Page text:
10 Important Tenant Screening Questions To Ask
When considering potential rental applicants, one of the best ways to start navigating through the pile is by asking them tenant screening questions. Although it may be tempting to trust your first impression of a prospective renter, asking background — and potentially tough — questions can help distinguish between a good and bad tenant.
The fact is while a charismatic tenant might be desirable, it isn’t as important as a reliable one that pays rent on time and respects your property. By utilizing the proper tenant screening methods, you may be able to avoid future problems and headaches by performing the proper pre-screening process.
Asking tenant screening questions is very similar to interviewing candidates for a job. High-quality questions will help you determine who will make the best tenants for your property.
In fact, pre-screening questions for renters help you determine why the renter is moving, what potential problems you may encounter and whether or not the tenant is qualified to rent from you.
Here are some tenant interview questions that you can ask early in the process — even over the phone — to determine whether or not someone is a good candidate:
Please note: These questions do not serve as a fully comprehensive guide to tenant screening. While these questions are a useful starting point in the tenant pre-screening process, they do not replace the tenant screening process as a whole.
Learning about applicants before the tenant screening process
Before any landlord or property manager begins the rental screening process, it’s essential that they take a few pre-screening steps to separate quality tenants from the rest.
First, detail your tenant screening process and leasing requirements in your rental listing. Creating a detailed rental listing can deter applicants that won’t want to provide the information you require to find an ideal tenant. This includes whether you allow pets, smoking and any background and rental checks that will be performed. This enables applicants to pull themselves out of the running before they waste any valuable screening time.
Now that you have a more qualified pool of rental applicants, you can begin asking your prospective tenants more about themselves. However, always check against local, state and national rent laws to guarantee that you’re following juridical regulations. When creating your own list of tenant screening questions and requirements, remember to abide by the Fair Housing Act, which protects renters from discrimination.
General questions to ask a potential tenant
When building your own tenant screening questions list, it’s best practice to start out with general items that you want to know as a landlord. This can include the reasons that attracted the tenant to your rental property and more about their character and situation. Below are example tenant screening questions to incorporate in your list as a landlord:
What are your reasons for moving?
Understanding why a tenant is moving is a straightforward question to ask as a landlord — and it shares a lot about the tenant. Although simple, it can reveal important information, such as if the tenant has had past rental issues. These can include relationship struggles between the tenant and current/past landlords, neighbor disputes or even past evictions. If they are looking for a new place because of landlord problems or an eviction, you need to be careful. If they complain about their current landlord, be wary.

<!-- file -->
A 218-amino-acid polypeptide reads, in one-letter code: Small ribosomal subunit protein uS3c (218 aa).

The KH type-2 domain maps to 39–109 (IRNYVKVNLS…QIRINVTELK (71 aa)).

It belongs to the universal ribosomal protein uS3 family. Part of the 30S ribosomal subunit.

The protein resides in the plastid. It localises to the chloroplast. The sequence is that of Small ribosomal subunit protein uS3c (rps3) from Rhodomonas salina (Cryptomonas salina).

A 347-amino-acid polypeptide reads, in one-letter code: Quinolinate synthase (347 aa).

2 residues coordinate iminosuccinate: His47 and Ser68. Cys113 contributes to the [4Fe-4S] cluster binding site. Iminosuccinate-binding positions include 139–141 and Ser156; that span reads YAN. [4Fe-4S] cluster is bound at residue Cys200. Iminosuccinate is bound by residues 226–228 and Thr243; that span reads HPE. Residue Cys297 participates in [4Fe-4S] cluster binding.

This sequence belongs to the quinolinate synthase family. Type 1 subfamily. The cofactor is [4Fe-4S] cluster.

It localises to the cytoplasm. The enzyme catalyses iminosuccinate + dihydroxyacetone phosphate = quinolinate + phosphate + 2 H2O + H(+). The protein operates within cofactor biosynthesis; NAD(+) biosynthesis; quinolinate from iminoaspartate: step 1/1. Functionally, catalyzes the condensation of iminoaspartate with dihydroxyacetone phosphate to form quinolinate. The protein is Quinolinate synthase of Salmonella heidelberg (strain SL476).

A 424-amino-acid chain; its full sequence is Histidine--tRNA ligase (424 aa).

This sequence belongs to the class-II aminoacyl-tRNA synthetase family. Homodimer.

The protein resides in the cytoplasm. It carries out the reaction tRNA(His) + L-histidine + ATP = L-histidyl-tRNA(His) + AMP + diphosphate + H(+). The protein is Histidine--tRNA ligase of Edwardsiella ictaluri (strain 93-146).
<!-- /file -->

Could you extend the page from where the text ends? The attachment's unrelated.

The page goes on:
Yet, it could also just highlight benign reasons, such as wanting a larger property, a new neighborhood or shorter commute.
Asking this question can be helpful to the tenant if they would like to provide their own explanations for their recent rental history. This allows the landlord to gain a better understanding of who the tenant is and how they perceive their rental history.
Reminder: Don’t automatically assume the applicant’s answers tell the full story or whole truth. If given consent, reach out to their current and/or past landlord(s) to verify their answers.
What is your ideal move-in date?
The tenant’s answer to this question can quickly decide whether they’re able to rent your property or not. If their ideal move-in date is ASAP, but your property isn’t available for the next few months, it’s best to let the applicant know immediately.
On the other hand, this may show that the tenant’s ideal timeline aligns with your unit’s vacancy dates perfectly.
How many people are in your household?
As the landlord, you need to know exactly how many adults will be leasing your property, especially as each one will have to be screened. If there are other adults that will want to be moving in, you’ll now know to gather their information and add them to your tenant screening list.
If you believe there are too many people for the size of your property, this will immediately let you know that this person and their household aren’t the right fit for you. You need to limit the number to no more than two people per bedroom. Allowing too many residents could be a violation of your municipality’s fire safety laws — and could put the occupants and other tenants at risk.
What is your household income?
Although this sounds like a personal question, it’s your job as the landlord to get a full financial picture of prospective tenants. This allows you to know whether a potential renter can afford your monthly rent. This can be asked in person or as part of the rental application to help you determine if they can keep up with your rental amount.